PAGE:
security model. They are a lot less work for the kernel too.
  • It is simple for the child to have only the rights that the parent had at the time of the fork.
    The trick is to have the child lose the rights whenever the parent loses the rights.
  • Just like the government to put up a bait site like in the book "The Cuckoo's Egg"
  • by spectecjr ( 31235 ) on Thursday June 14, 2001 @01:36AM (#152402) Homepage
    And they forked linux because they could it being open source and all. They would undoubtedly have done the same with win2k, but they can not because it is closed source.

    The NSA has the Win2k source code. It's very easy for universities and other establishments to get the source, slightly less easy for large companies, and slightly less easy still for small companies and individuals (although they're changing this as we speak...)

  • So if a million of us chip in a dollar and pay for access to the W2K source all of us can see it? I don't think so.

    The W2K source is available for corporations with the funds. There will never come a day when CompSci students can learn OS design by looking over MS's source.

  • I just tried to go to the SE Linux page and it looks to be pretty well slashdotted. I wonder if we'll see any stories about DoS attacks on the NSA in the news because of this post...
  • Step 1: Disconnect the network cable.
    Step 2: Disconnect the keyboard
    Step 3: Disconnect the mouse
    Step 4: Disconnect the monitor
    Step 5: Turn the computer off
    Step 6: Unplug it
    Step 7: Remove the harddrive and lock it in a safe somewhere where nobody will ever think to look for it, then promptly forget where you left it.
    Step 8: Kill yourself just to be sure you don't accidently ever remember

    Ok. Its secure.

  • Notice about the availability of the Windows 2000 Security Recommendation Guides:

    Because of the amount of interest in the Windows 2000 Security Recommendation Guides, we are updating our Web site to better handle the demands placed on downloading the files. We expect to make the guides available once again during the week of June 18, 2001.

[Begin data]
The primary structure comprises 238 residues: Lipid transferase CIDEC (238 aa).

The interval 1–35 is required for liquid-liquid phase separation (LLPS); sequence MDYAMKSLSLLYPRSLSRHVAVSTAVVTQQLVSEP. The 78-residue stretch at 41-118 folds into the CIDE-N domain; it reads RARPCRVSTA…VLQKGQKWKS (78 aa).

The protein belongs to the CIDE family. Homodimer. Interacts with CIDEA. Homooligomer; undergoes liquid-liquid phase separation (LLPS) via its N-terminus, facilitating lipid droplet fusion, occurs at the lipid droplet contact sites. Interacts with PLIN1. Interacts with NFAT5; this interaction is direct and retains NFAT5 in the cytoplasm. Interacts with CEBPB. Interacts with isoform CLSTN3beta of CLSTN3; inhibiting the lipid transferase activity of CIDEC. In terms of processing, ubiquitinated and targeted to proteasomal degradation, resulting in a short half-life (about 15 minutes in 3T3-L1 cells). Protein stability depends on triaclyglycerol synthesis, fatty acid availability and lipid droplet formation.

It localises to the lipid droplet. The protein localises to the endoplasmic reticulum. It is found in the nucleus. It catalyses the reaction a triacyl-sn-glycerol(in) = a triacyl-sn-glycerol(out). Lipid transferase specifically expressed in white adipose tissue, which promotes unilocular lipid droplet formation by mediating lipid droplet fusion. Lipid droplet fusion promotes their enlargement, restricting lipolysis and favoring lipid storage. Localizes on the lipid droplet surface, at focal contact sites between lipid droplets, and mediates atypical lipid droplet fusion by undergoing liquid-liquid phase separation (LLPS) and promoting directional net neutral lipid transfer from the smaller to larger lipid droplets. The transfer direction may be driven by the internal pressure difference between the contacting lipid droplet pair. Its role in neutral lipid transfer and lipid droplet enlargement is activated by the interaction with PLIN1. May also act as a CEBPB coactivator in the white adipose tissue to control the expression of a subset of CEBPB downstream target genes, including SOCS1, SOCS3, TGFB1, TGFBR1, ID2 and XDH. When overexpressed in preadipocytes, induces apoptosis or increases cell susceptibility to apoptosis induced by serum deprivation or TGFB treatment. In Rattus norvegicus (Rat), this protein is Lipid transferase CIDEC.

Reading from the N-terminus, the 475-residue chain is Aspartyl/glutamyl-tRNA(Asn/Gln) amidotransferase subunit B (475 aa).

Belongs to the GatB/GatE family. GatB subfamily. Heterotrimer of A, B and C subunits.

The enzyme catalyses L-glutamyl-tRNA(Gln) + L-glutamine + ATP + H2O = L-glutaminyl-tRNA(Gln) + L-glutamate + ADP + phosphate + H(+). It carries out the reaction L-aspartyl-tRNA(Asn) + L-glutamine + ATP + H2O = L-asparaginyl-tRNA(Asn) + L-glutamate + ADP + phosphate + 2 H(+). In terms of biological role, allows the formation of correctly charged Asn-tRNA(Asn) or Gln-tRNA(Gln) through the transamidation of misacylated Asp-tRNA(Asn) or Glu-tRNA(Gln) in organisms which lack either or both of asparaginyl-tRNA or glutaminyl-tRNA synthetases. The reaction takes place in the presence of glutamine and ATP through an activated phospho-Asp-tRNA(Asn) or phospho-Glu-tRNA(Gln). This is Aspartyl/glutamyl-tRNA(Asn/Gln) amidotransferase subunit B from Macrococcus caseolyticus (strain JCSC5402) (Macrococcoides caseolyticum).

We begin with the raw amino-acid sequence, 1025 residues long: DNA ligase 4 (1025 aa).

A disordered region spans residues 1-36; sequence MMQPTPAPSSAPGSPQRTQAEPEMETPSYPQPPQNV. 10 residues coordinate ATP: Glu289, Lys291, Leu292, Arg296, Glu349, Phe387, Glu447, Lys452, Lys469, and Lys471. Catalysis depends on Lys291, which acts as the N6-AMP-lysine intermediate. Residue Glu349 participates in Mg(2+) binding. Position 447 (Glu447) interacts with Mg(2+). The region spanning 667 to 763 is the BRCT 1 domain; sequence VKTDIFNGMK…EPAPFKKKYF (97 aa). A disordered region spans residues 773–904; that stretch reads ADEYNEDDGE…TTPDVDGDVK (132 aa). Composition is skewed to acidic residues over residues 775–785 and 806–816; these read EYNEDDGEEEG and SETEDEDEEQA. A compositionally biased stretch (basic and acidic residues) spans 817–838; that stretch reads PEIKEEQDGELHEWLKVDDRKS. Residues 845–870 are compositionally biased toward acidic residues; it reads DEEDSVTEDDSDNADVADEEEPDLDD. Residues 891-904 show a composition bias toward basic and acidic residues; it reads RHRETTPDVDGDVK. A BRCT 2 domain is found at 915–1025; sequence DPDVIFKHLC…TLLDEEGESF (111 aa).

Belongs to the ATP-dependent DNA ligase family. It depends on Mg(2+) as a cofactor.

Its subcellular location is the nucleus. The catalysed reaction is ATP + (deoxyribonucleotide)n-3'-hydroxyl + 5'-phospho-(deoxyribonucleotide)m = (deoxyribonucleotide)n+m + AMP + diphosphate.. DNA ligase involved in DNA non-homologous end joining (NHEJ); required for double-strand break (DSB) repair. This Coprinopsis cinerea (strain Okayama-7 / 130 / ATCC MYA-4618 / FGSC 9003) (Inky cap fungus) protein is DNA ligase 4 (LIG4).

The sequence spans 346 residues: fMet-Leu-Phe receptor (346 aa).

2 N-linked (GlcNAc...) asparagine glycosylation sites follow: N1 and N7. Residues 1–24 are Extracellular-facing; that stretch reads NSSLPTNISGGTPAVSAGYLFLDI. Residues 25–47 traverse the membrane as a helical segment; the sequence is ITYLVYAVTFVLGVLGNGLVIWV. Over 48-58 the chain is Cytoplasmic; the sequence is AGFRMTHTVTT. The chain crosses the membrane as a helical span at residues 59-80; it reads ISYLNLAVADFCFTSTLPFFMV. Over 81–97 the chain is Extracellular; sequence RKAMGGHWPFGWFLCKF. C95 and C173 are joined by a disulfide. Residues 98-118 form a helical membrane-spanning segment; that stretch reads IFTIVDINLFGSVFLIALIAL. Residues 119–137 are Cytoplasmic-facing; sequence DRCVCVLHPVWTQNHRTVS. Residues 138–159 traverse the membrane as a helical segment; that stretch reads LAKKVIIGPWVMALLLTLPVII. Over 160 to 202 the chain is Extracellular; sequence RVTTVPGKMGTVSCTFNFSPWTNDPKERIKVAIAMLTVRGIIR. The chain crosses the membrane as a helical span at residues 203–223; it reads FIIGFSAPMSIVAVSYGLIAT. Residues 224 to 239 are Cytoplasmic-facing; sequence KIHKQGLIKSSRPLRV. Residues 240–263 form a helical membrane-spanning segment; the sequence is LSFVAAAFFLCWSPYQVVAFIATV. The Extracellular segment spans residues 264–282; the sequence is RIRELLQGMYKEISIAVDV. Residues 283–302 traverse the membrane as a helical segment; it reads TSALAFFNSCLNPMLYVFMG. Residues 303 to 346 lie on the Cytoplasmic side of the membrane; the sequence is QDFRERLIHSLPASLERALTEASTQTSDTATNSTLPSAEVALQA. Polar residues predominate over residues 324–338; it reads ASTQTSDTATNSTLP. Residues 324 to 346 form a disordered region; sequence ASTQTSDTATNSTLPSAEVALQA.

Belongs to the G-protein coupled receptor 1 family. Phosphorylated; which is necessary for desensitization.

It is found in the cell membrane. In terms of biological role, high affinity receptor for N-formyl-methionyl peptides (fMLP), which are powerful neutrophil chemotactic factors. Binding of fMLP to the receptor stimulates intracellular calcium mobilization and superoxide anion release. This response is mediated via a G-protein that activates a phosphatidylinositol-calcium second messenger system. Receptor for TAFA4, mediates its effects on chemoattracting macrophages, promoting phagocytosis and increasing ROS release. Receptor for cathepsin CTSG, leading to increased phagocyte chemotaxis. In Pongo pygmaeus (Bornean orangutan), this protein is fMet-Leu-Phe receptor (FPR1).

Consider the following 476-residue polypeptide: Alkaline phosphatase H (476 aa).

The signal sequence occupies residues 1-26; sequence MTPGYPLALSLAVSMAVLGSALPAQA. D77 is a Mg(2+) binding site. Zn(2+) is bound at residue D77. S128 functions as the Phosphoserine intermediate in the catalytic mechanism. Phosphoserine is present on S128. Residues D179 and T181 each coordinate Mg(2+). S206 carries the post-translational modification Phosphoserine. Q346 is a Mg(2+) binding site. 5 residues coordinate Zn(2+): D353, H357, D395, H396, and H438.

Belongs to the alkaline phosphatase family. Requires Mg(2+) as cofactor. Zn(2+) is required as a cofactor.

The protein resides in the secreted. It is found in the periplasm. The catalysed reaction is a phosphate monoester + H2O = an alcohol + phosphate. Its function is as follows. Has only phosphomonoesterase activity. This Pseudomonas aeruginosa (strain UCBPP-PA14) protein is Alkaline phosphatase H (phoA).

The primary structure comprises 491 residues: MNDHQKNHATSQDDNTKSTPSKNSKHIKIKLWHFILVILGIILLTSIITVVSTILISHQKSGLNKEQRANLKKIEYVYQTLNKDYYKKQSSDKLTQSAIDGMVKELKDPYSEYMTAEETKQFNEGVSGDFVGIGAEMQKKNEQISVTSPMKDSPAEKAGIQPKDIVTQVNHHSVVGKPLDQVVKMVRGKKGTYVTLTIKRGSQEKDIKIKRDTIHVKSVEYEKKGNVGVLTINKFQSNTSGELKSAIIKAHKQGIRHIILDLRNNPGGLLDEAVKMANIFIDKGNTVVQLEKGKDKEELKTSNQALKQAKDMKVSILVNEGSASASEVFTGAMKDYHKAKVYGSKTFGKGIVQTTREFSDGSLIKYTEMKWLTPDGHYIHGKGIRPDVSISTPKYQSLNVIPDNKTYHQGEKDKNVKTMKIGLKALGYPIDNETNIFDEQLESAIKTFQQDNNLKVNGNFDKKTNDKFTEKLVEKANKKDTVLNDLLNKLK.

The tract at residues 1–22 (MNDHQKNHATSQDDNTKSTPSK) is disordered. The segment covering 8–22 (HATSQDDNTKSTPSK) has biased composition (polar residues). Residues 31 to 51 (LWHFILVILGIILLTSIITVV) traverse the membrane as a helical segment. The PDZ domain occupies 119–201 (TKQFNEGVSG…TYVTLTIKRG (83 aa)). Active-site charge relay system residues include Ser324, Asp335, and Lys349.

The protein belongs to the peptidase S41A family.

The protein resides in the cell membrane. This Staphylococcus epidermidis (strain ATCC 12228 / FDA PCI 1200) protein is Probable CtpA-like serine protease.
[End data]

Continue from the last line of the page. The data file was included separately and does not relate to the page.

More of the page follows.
Windows 2000 Security Recommendation Guides [nsa.gov]

    Maintain a questioning attitude

  • ignorant posts on zdnet, though... I love those!
    Just kidding. It's impossible to read those pathetic forums.
  • Well... it just became Error 403... Forbidden... I guess, that's how they handle that problem...:) At least, that's what it is now... hehe:)

    ------------------------------------------------ -
  • This document is only a guide containing recommended security settings. It is not meant to replace well-structured policy or sound judgment.

    Really? Well, I guess I shouldn't kiss this rattle snake then. Lucky I read the legal notice.

  • Why should I freely work for them for a product that they will turn around and charge me for, you ask.

    If you're even a halfway productive beta tester, you don't have to pay for the OS. At least, i've never had to.

    Plus, its knowing you have access to a pre-release OS in its formative stages, watching it grow and having more input than the average joe into the development of a platform destined to go on thousands of PC's. It also has benefits when it comes to one's career - When one of my previous employers moved to 2000, I already had extensive experience in 2000 and knew it intimately - moreso than any of the other NT admins. This provided a distinct advantage for me within the company which is beyond the scope of this post.
  • This is the reason one of the best ways to get into the beta team is you have a security background and a positive attitude.
  • by AnalogBoy ( 51094 ) on Thursday June 14, 2001 @02:53AM (#152412) Journal
    They finally post a /. article that isnt directly attacking windows - and seemingly people crawl out of the woodwork to provide a kneejerk reaction to the words "Windows" and "Secure".

    Heres a small dose of insight, from someone who's beta tested MS operating systems for 5 years (or so.)

    Microsoft listens to users suggestions. They may not respond to you, they may not integrate them into the OS. But they do listen. MS does not make an insecure operating system on purpose - Beta testers have a whole newsgroup to focus on security and how to improve it before the final build is released. Its part of their role and responsability to test for exploitable security holes - if you don't think they're doing a good enough job, how about you send a request to betareq@microsoft.com and ask to be on the next beta team for windows. Keep in mind though, they usually only want experienced users and there are checks and balances to make sure you're a functional beta tester - not just someone who enjoys bragging about having teh leet XP build #x.

    The beta process is not perfect, IMHO - Bugs do get knocked down (i've thought for a long time they should let the beta testers moderate bugs) and i have an extreme distaste for setting a release date before the beta testers agree that testing is complete. XP is remarkable right now, but not perfect. This part is MS's fault.

    If you have an intelligent, well-thought-out, non-kneejerk "windows sucks *chortle*" suggestion/comment regarding windows - you may go to http://www.microsoft.com/mswish/

    (p.s. - When you list your beta testing experience, the following line is a bad, bad idea: "I tested (unofficially) Windows XP, 2000, ME, 98SE, 98.... you get the idea. har har har *snort*" :)